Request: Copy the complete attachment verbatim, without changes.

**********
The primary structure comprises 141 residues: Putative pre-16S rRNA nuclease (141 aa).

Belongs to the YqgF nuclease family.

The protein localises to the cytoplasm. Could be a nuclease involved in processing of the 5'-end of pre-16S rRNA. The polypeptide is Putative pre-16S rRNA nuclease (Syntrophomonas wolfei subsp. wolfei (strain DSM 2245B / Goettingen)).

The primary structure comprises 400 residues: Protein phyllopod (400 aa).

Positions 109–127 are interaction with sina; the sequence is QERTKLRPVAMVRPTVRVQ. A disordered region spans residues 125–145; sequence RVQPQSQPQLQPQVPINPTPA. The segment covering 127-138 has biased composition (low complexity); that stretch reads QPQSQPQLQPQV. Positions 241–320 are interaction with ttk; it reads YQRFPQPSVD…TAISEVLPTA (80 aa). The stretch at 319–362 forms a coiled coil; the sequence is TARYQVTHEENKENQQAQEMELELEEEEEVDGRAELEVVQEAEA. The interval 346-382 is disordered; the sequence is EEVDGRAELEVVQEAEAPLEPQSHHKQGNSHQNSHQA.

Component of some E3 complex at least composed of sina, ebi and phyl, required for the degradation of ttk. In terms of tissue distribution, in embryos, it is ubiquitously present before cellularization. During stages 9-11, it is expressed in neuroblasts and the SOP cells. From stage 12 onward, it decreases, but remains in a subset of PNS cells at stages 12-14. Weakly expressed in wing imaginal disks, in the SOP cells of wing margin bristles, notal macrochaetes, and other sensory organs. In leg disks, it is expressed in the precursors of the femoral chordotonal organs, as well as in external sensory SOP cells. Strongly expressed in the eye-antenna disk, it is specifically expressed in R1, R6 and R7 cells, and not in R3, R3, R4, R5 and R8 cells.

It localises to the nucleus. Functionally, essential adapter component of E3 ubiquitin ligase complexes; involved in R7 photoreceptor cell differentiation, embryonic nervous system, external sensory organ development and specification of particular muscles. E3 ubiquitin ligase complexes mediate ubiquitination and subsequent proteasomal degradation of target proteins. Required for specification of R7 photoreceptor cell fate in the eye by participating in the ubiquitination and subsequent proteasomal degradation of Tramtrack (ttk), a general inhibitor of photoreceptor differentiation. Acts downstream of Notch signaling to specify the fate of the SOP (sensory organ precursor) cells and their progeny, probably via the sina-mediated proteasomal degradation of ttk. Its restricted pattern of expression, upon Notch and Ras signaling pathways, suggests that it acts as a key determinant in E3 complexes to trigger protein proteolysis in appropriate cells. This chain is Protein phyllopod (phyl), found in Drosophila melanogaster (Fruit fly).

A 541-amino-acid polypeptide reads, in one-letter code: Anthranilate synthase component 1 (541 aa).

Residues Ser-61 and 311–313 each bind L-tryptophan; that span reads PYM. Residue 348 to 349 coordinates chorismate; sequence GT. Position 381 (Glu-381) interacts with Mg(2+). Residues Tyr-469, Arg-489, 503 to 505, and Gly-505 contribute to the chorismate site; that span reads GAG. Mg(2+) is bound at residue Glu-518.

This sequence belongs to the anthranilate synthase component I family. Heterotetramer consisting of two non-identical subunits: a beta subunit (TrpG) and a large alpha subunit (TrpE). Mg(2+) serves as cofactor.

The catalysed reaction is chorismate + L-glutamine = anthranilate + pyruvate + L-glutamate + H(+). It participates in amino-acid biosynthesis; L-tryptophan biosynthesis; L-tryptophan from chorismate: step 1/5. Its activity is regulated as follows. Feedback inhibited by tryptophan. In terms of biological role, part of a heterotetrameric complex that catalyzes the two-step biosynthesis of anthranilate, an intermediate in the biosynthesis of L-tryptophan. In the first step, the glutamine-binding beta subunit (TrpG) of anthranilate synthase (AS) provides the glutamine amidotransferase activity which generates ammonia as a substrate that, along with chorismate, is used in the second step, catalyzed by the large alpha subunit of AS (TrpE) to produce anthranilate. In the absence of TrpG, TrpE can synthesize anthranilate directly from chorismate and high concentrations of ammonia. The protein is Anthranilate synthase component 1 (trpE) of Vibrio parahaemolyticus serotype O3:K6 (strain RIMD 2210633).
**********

The primary structure comprises 141 residues: Putative pre-16S rRNA nuclease (141 aa).

Belongs to the YqgF nuclease family.

The protein localises to the cytoplasm. Could be a nuclease involved in processing of the 5'-end of pre-16S rRNA. The polypeptide is Putative pre-16S rRNA nuclease (Syntrophomonas wolfei subsp. wolfei (strain DSM 2245B / Goettingen)).

The primary structure comprises 400 residues: Protein phyllopod (400 aa).

Positions 109–127 are interaction with sina; the sequence is QERTKLRPVAMVRPTVRVQ. A disordered region spans residues 125–145; sequence RVQPQSQPQLQPQVPINPTPA. The segment covering 127-138 has biased composition (low complexity); that stretch reads QPQSQPQLQPQV. Positions 241–320 are interaction with ttk; it reads YQRFPQPSVD…TAISEVLPTA (80 aa). The stretch at 319–362 forms a coiled coil; the sequence is TARYQVTHEENKENQQAQEMELELEEEEEVDGRAELEVVQEAEA. The interval 346-382 is disordered; the sequence is EEVDGRAELEVVQEAEAPLEPQSHHKQGNSHQNSHQA.

Component of some E3 complex at least composed of sina, ebi and phyl, required for the degradation of ttk. In terms of tissue distribution, in embryos, it is ubiquitously present before cellularization. During stages 9-11, it is expressed in neuroblasts and the SOP cells. From stage 12 onward, it decreases, but remains in a subset of PNS cells at stages 12-14. Weakly expressed in wing imaginal disks, in the SOP cells of wing margin bristles, notal macrochaetes, and other sensory organs. In leg disks, it is expressed in the precursors of the femoral chordotonal organs, as well as in external sensory SOP cells. Strongly expressed in the eye-antenna disk, it is specifically expressed in R1, R6 and R7 cells, and not in R3, R3, R4, R5 and R8 cells.

It localises to the nucleus. Functionally, essential adapter component of E3 ubiquitin ligase complexes; involved in R7 photoreceptor cell differentiation, embryonic nervous system, external sensory organ development and specification of particular muscles. E3 ubiquitin ligase complexes mediate ubiquitination and subsequent proteasomal degradation of target proteins. Required for specification of R7 photoreceptor cell fate in the eye by participating in the ubiquitination and subsequent proteasomal degradation of Tramtrack (ttk), a general inhibitor of photoreceptor differentiation. Acts downstream of Notch signaling to specify the fate of the SOP (sensory organ precursor) cells and their progeny, probably via the sina-mediated proteasomal degradation of ttk. Its restricted pattern of expression, upon Notch and Ras signaling pathways, suggests that it acts as a key determinant in E3 complexes to trigger protein proteolysis in appropriate cells. This chain is Protein phyllopod (phyl), found in Drosophila melanogaster (Fruit fly).

A 541-amino-acid polypeptide reads, in one-letter code: Anthranilate synthase component 1 (541 aa).

Residues Ser-61 and 311–313 each bind L-tryptophan; that span reads PYM. Residue 348 to 349 coordinates chorismate; sequence GT. Position 381 (Glu-381) interacts with Mg(2+). Residues Tyr-469, Arg-489, 503 to 505, and Gly-505 contribute to the chorismate site; that span reads GAG. Mg(2+) is bound at residue Glu-518.

This sequence belongs to the anthranilate synthase component I family. Heterotetramer consisting of two non-identical subunits: a beta subunit (TrpG) and a large alpha subunit (TrpE). Mg(2+) serves as cofactor.

The catalysed reaction is chorismate + L-glutamine = anthranilate + pyruvate + L-glutamate + H(+). It participates in amino-acid biosynthesis; L-tryptophan biosynthesis; L-tryptophan from chorismate: step 1/5. Its activity is regulated as follows. Feedback inhibited by tryptophan. In terms of biological role, part of a heterotetrameric complex that catalyzes the two-step biosynthesis of anthranilate, an intermediate in the biosynthesis of L-tryptophan. In the first step, the glutamine-binding beta subunit (TrpG) of anthranilate synthase (AS) provides the glutamine amidotransferase activity which generates ammonia as a substrate that, along with chorismate, is used in the second step, catalyzed by the large alpha subunit of AS (TrpE) to produce anthranilate. In the absence of TrpG, TrpE can synthesize anthranilate directly from chorismate and high concentrations of ammonia. The protein is Anthranilate synthase component 1 (trpE) of Vibrio parahaemolyticus serotype O3:K6 (strain RIMD 2210633).